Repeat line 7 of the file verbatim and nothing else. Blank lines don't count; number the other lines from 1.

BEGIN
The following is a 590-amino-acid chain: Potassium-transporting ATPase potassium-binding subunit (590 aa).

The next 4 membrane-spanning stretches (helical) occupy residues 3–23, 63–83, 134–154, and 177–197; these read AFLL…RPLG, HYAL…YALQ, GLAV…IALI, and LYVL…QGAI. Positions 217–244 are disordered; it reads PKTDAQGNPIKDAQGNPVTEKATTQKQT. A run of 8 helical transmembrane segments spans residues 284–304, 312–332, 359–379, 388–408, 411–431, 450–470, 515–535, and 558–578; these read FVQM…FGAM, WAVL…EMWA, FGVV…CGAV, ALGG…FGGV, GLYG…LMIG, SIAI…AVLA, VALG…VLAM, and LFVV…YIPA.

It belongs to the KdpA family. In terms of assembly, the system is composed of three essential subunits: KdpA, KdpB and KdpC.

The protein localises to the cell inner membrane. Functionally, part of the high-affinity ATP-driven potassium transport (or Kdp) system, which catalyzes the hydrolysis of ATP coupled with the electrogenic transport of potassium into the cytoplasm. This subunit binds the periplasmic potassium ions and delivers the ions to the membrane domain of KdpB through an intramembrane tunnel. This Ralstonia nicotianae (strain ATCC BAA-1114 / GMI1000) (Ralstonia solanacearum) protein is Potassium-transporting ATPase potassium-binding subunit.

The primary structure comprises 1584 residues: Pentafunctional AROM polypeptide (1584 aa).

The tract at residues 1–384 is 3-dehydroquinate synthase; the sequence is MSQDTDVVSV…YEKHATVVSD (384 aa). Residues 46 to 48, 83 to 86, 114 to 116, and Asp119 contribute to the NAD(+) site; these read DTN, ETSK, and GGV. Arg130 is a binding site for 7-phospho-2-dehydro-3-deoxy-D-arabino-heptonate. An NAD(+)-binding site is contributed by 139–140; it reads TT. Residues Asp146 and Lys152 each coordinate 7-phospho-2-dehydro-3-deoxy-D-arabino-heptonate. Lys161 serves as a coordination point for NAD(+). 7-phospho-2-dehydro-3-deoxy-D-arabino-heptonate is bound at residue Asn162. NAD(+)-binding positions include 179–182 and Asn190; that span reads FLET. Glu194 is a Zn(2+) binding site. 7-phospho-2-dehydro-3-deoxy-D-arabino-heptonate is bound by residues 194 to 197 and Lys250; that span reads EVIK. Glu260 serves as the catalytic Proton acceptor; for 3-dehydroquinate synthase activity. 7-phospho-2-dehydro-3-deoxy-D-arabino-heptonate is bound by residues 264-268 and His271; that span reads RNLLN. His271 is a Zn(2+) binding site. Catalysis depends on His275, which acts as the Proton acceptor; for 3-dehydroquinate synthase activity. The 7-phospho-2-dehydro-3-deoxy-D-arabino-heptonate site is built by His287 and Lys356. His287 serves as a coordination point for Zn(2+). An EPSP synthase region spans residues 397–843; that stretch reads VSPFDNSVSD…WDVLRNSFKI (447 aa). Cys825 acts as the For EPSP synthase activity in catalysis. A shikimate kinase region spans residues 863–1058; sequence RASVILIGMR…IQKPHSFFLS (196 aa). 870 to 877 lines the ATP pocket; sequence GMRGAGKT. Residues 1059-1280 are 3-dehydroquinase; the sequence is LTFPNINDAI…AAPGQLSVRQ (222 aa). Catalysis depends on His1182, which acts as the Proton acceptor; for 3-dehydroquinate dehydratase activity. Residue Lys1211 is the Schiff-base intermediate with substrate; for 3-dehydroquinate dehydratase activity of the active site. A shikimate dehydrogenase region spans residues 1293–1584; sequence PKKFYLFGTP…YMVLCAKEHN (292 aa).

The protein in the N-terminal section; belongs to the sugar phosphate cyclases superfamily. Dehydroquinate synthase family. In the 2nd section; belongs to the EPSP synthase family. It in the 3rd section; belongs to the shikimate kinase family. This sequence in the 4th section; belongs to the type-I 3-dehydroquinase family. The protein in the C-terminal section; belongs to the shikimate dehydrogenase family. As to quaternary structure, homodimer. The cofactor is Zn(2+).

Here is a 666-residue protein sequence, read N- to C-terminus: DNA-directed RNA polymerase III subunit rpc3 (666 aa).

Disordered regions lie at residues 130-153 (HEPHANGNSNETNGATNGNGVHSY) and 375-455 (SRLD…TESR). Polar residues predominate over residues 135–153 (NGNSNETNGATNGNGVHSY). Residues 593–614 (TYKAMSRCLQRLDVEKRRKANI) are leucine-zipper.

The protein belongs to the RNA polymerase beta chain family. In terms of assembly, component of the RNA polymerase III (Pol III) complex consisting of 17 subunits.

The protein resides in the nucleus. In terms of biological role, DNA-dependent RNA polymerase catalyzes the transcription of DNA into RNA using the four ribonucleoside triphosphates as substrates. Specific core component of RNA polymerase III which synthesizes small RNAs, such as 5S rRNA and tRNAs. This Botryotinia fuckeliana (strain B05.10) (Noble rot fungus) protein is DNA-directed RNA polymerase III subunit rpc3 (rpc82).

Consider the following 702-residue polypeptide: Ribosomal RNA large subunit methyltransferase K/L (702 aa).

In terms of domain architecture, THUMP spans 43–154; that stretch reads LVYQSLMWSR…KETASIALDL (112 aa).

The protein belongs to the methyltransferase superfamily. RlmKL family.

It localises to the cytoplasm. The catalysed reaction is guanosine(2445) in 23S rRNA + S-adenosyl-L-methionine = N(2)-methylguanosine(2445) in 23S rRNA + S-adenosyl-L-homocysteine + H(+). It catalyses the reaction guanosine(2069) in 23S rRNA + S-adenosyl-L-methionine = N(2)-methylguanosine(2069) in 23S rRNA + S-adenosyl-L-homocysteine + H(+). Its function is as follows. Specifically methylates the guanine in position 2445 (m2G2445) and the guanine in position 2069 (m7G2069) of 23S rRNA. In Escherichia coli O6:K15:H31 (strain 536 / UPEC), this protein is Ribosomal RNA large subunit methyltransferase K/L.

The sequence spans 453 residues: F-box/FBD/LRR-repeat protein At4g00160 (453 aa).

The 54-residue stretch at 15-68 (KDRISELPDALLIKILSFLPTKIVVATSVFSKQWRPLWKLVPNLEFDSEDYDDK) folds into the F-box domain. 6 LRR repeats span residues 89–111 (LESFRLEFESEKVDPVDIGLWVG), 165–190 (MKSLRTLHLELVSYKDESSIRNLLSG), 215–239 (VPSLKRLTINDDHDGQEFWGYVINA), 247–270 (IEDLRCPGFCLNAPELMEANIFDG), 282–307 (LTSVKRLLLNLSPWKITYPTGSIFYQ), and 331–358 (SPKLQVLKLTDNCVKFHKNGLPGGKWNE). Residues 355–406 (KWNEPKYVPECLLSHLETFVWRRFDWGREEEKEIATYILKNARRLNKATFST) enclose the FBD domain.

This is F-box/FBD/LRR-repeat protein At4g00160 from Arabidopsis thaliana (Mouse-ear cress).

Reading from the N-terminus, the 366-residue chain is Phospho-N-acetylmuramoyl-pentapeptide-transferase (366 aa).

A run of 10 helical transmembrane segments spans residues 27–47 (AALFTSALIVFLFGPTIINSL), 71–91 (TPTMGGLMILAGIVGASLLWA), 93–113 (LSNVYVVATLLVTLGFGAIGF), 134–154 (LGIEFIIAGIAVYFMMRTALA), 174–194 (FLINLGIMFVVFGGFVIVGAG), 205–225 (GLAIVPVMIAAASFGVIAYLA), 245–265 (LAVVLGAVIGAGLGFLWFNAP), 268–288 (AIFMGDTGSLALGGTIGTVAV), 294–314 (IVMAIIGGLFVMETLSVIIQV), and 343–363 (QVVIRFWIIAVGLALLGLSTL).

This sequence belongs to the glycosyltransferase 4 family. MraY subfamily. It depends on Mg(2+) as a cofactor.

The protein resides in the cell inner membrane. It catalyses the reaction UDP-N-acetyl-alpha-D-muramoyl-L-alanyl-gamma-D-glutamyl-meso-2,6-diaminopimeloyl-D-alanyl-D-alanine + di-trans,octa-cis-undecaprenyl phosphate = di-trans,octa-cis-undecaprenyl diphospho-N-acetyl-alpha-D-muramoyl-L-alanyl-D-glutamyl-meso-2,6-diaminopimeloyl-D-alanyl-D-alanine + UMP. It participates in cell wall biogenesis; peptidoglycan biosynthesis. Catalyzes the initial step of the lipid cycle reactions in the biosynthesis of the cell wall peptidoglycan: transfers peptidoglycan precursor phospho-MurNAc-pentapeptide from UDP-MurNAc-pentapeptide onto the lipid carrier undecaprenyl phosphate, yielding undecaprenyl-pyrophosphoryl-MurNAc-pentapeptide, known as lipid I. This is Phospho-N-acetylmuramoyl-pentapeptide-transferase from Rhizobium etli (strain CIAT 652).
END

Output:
The protein in the N-terminal section; belongs to the sugar phosphate cyclases superfamily. Dehydroquinate synthase family. In the 2nd section; belongs to the EPSP synthase family. It in the 3rd section; belongs to the shikimate kinase family. This sequence in the 4th section; belongs to the type-I 3-dehydroquinase family. The protein in the C-terminal section; belongs to the shikimate dehydrogenase family. As to quaternary structure, homodimer. The cofactor is Zn(2+).